Federer and Wawrinka collide in Singapore en route to intriguing 2016
Roger Federer holds off a Stan Wawrinka fightback to triumph over his compatriot at the International Premier League Tennis in Singapore
As the final leg of the International Premier League Tennis roadshow hit Singapore, it was immediately wall-to-wall action for Swiss stars Stan Wawrinka and Roger Federer, here to headline home teams Singapore Slammers and UAE Royals.
Wawrinka, world No4 and French Open champion, was the first to land, just 24 hours before making his debut in this fast-paced team-tennis event and only three days after winning his first Swiss Athlete of the Year award in Switzerland.
Next came world No3 Federer, flying in overnight with fellow competitors from the Dubai leg of the tournament.
Putting jet lag and training blocks behind them, the two were soon shaking hands with dignitaries and fans at the luxury Twin Peaks development of the Slammers sponsor, OUE. For at the quaintly titled ‘tea party’, the stars faced queues of fans awaiting their chance for a selfie and a handshake, while the OUE website pleaded on its enquiry page: “Please do not use this page to request invitations to the tea party with Roger Federer or Stan Wawrinka.”
Both men, these days, take such diversions and duties in their stride, but there was business at hand on court. The teams of both, in this final stage of the touring tournament, are competing for the second spot in the winner-takes-all final against the standout team of the series, the Micromax Indian Aces.
Both men faced challenges, too—to their pride if nothing else. Federer had already played six sets in New Delhi and Dubai, and was yet to win in doubles or singles. Come Singapore, surely again jet-lagged, he was scheduled to play just the opening day, so upped his chances by opting into three of the sets: mixed doubles, men’s doubles, and the show-stopping men’s singles against Wawrinka.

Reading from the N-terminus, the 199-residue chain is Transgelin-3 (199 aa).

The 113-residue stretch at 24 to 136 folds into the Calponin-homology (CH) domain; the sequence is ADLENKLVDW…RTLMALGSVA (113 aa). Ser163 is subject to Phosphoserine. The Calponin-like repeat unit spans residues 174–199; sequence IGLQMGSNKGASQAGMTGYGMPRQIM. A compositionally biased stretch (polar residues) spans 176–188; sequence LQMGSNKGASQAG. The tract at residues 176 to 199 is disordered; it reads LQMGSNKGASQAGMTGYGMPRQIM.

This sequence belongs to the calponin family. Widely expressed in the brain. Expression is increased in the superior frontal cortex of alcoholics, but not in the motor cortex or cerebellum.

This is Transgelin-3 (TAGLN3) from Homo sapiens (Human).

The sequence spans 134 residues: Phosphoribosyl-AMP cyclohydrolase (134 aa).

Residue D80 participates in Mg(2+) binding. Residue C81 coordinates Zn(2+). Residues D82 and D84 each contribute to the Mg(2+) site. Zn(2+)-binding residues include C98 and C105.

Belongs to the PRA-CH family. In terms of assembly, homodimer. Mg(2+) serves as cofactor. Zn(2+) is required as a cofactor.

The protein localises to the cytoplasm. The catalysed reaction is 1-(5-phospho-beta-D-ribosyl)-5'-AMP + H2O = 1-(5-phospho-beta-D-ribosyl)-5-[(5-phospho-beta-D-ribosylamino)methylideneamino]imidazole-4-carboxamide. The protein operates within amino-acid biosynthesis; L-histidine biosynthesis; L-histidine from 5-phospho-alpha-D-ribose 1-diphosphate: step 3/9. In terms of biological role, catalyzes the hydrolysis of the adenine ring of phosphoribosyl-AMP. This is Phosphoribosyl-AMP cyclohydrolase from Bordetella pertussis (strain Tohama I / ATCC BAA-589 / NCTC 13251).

Federer lost the first, to take his tally to 0-7, but eventually it all came together when he joined up with the former No1 veteran doubles player, Daniel Nestor. The 43-year-old begged for a time-out to slow things down: As team captain pointed out to Federer, “Don’t forget you’re playing with an old man!”
Wawrinka subbed in for the Slammers at the conclusion of the doubles—after all, he faced an even tougher challenge: trying to take on Federer with no experience of the court or the rules and regulations. But the elder Swiss got his win:
“I didn’t feel I helped the team very much, maybe just good vibes and trying to help them play better, but for myself, I haven’t showed up enough, so this feels good. And a great pleasure playing with Danny for the first time.”
Nestor admitted he had asked Federer to play many times before and always been turned down, adding: “I’m 43, so no-one wants to play with me any more!”
So going into the last set, Federer had the double advantage of momentum and a stone-cold opponent, and he raced to 3-0. But as Wawrinka found his legs and mastered the format, it was Federer’s turn to tire: only 34 rather than 43, but he too took a time-out. It worked, just, as he found his best serving to hold off a Wawrinka comeback, 6-4.